It’s a good rule in life to learn from the mistakes of others if you can. So what could the board of a brand new pension fund learn from others to make sure its internal design and external relationships are as robust as possible?

Like a vast social experiment, providing pensions for future older generations is an exercise fraught with uncertainty. Outside the financial world, who would care to bet on mortality rates far into the future, let alone interest rates, inflation and equity market returns? While they might not be called on to make accurate forecasts of these factors in years hence, pension fund boards do make these judgements, or at least approve them, when they set asset allocation strategy and make decisions about liability hedging. Is our imaginary new pension fund checking that it has the right people on board to make these primary assumptions and that it is relying on sound advice?

An important lesson would be to make the trustees of pension funds aware of the biases in their decision making. Theo Kocken of the Dutch risk and fiduciary manager Cardano calls it aversion to a sure loss. Others might call it optimism. Whatever behavioural finance epithet you like to attribute to it, many of us find it hard to know whether and when to cut our losses.

A December 2011 paper from the CFA Society of the UK entitled ‘Financial Amnesia’ pointed out that behavioural traits, combined with other factors like defects in the principal-agent relationship and moral hazard, play an important role in financial failures. One is a failure to dismiss evidence that refutes a valued notion – cognitive dissonance. In our case that could be challenging the assumption that the equity risk premium will bail the pension fund out.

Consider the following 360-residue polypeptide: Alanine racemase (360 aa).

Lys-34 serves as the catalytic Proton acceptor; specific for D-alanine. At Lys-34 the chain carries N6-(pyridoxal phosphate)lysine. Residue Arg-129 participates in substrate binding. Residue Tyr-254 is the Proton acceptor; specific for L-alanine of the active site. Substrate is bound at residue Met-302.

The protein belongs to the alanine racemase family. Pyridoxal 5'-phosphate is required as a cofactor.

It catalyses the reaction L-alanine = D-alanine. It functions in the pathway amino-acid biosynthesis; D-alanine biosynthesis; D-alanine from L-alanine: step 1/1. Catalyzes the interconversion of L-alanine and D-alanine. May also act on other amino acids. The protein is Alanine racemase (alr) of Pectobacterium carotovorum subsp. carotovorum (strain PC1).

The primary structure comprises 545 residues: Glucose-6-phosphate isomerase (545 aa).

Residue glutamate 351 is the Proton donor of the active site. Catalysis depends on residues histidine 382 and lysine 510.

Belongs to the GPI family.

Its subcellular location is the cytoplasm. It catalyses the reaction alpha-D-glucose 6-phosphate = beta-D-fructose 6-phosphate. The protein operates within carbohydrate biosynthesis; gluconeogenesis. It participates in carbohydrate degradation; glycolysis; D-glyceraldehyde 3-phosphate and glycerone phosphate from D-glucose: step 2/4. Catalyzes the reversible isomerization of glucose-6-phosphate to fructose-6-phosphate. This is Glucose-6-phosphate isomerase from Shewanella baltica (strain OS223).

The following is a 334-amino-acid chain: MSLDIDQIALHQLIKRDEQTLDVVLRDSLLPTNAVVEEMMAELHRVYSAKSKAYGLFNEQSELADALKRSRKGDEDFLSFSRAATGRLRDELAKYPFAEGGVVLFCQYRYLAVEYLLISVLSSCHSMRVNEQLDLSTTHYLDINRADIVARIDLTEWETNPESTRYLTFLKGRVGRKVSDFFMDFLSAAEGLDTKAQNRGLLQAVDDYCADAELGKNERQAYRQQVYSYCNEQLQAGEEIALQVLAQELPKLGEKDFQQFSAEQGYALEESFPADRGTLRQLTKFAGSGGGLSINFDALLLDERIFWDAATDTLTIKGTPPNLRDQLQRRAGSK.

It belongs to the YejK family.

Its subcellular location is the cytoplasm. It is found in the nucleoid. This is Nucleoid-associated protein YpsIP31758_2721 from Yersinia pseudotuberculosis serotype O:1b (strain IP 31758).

Another is the illusion of control. AIG’s chief risk officer dismissed the risk inherent in his company’s half a trillion dollars of notional CDS exposure. Likewise, Orange County’s treasurer was hailed as a financial genius until the Fed put paid to his complex investment strategy by raising interest rates.

There is currently a debate on who is best equipped to provide pensions. In the Netherlands, the regulator has, for some years, stated that the best deliverers of pension promises are large entities. The UK’s pension regulator stated in October that it would issue a code of best practice for employers to choose DC auto-enrolment.

It’s worth noting what goes wrong when you don’t get these fundamental elements of the pension deal right. The UK’s National Employment Savings Trust (NEST) has deliberately avoided putting the word ‘pension’ in its name, so toxic is the perceived legacy of mis-sold individual pensions in the 1980s and 90s.

Asset managers are criticised for pushing unsuitable products on individual savers and institutional investors alike. But part of the problem has been an over-reliance on equity risk that became embedded in the culture of UK pensions, both occupational and retail. One of the reasons why DC contributions are so low in the UK is because sponsors were advised that high equity returns would make up the difference.

All the while, DB pensioners in the UK public and private sector enjoy gold-plated inflation-proof pensions. Their children, in fact most people born after the 1960s or 70s, will enjoy a much less certain future than they did. In the Netherlands, a painful rights-cutting exercise is accepted by most as a necessary evil to stabilise the system for future generations. So an important lesson would be to ensure some flexibility in the pension contract.

But perhaps the most important lesson that our imaginary pension fund could draw would be to know its own shortcomings – in the promises it makes, and in its resources, both financial and human.